Just do the dishes
On Thursday morning I woke up to our kitchen covered in ants. Running behind the sink, on the walls, and even poking their heads into the cabinet where we keep the spices. In a word, I was pissed. Our kitchen wasn’t immaculate to begin with (we’re still in that post-moving phase of having a few boxes straggling in the corner), but it certainly didn’t warrant a shock scene from Hoarders.
Frustrated, I started pacing back and forth cursing the last name of our landlord, trying to wipe up as many of the ants as I could. In the process of screaming and wiping, I was trying to find what they were after. It seemed like everything was the object of their affection. One counter would clear, just to turn around and see more.
Eventually I looked up to see that the wall above the oven hadn’t been entirely cleaned before we moved in. There were a few splotches of something causing a ride of the Valkyries style assault from the ants. I took out the step stool and a bottle of cleaner (our ant spray supply was conveniently non-existent) and went to town. I shot the spray in lumps, looking almost definitely like a mental patient doing their own rendition of the wax on wax off scene from Karate Kid. In the process, I accidentally got some of the spray on the just-cleaned dishes in the sink rendering them useless without an extra wash. After about ten minutes I was able to get most of the hoard down, with a few stragglers laughing at me from the harder to reach spots.
Shortly after I finished my terror, I cleaned up the kitchen and started my day. I was still a bit edgy, so I decided to cut my usual morning work session short and packed up to head to the office in the city. That entire day was a bit off. I’d let go of the ant situation by the time I’d made it to the train, but couldn’t shake that uneasy feeling. In the back of my mind I knew that I still had to come up with a solution to the ants, but also had a bunch of work to finish up on a client project. I scoffed through the day, getting done with what I could.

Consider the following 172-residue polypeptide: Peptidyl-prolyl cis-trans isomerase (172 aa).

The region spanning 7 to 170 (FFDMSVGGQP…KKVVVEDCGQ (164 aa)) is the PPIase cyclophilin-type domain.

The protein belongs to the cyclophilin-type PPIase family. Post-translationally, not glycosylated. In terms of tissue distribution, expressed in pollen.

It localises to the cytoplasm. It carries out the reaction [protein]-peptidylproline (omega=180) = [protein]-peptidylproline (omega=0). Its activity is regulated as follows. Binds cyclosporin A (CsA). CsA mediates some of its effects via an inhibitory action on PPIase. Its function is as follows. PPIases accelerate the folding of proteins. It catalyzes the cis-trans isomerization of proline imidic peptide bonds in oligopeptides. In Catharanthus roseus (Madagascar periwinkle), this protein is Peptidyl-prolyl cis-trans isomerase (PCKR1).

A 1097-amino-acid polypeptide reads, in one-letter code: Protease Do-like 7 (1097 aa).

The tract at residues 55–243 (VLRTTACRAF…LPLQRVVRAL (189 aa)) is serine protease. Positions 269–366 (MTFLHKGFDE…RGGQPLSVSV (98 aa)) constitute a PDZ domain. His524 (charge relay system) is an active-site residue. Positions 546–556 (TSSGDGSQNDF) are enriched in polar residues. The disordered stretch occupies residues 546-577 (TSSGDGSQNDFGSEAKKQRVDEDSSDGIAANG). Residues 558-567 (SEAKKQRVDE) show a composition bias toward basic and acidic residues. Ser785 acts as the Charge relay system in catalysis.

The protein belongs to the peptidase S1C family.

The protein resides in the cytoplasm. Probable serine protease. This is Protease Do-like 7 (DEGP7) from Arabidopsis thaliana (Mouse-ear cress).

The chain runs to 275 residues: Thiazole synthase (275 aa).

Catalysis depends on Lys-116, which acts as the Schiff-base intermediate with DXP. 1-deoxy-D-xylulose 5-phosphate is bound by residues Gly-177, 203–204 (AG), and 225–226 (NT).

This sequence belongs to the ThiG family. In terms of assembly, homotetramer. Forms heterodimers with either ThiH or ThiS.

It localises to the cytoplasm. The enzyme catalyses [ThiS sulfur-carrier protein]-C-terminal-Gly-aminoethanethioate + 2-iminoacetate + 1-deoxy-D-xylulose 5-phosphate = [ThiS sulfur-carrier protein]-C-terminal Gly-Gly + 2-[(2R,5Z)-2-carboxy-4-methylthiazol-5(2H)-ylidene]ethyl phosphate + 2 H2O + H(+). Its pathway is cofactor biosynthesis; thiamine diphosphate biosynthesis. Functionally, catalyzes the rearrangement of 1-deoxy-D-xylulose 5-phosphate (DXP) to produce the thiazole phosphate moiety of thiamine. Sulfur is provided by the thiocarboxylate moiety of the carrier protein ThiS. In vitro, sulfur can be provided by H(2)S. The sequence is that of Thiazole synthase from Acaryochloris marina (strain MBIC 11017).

When I’d returned home that night, I dropped off my things and walked over to the Walgreens on the corner to buy some de-antification gear. Back at the house I laid some traps beneath the counters (glamour is my middle name) and sprayed some goop near the window frames. With a feeling of accomplishment, I took a quick shower, put on a movie, and settled into some leftover work from the day.
The ant episode was more or less over by the next morning. A few tempted fate, but for some reason my benevolence circuit kicked in and I channeled my inner Buddha: “I’ll leave this one be, it’s not hurting anything.” I ignored the ridiculous contrast between this morning and the last, laughing as I settled into the day.
I never quite recovered from Thursday’s ant attack in terms of focus. When I’d woken up Thursday, I was determined to get some ideas for the consulting business figured out. By Friday, I just sort of noodled around. My existing client work got wrapped up how it needed to, but the stuff I was determined to work on for myself just sort of sat there.
Going into the weekend, I decided to just reset. Hang out, get chores done, and do a bit of reading. I did these things, but of course, I found myself staring at the computer once or twice trying to get something meaningful to come out. Struggling to get some work done earlier today, I caved. Nothing was getting done and I was just running circles around myself.
The dishes from Thursday were still in the sink, half clean, half coated in cleaner used in the battle. Next to the strainer, a fresh pile was sitting waiting to be cleaned. Frustrated with work, I decided to open a beer and empty the sink. There weren’t that many dishes, so it only took 15 minutes or so. In anticipation of another attack, I decided to hand dry the dishes and secure them in the cabinet as I finished.
Emptying the sink was incredibly rewarding. I was in control. The plates, cups, bowls, and utensils were clean. The eyesore was gone. The ants are gone, too, and I’m looking forward to the new week. I’d recovered. “Adulthood,” I mumbled.
This week’s lesson: when in doubt, just do the dishes.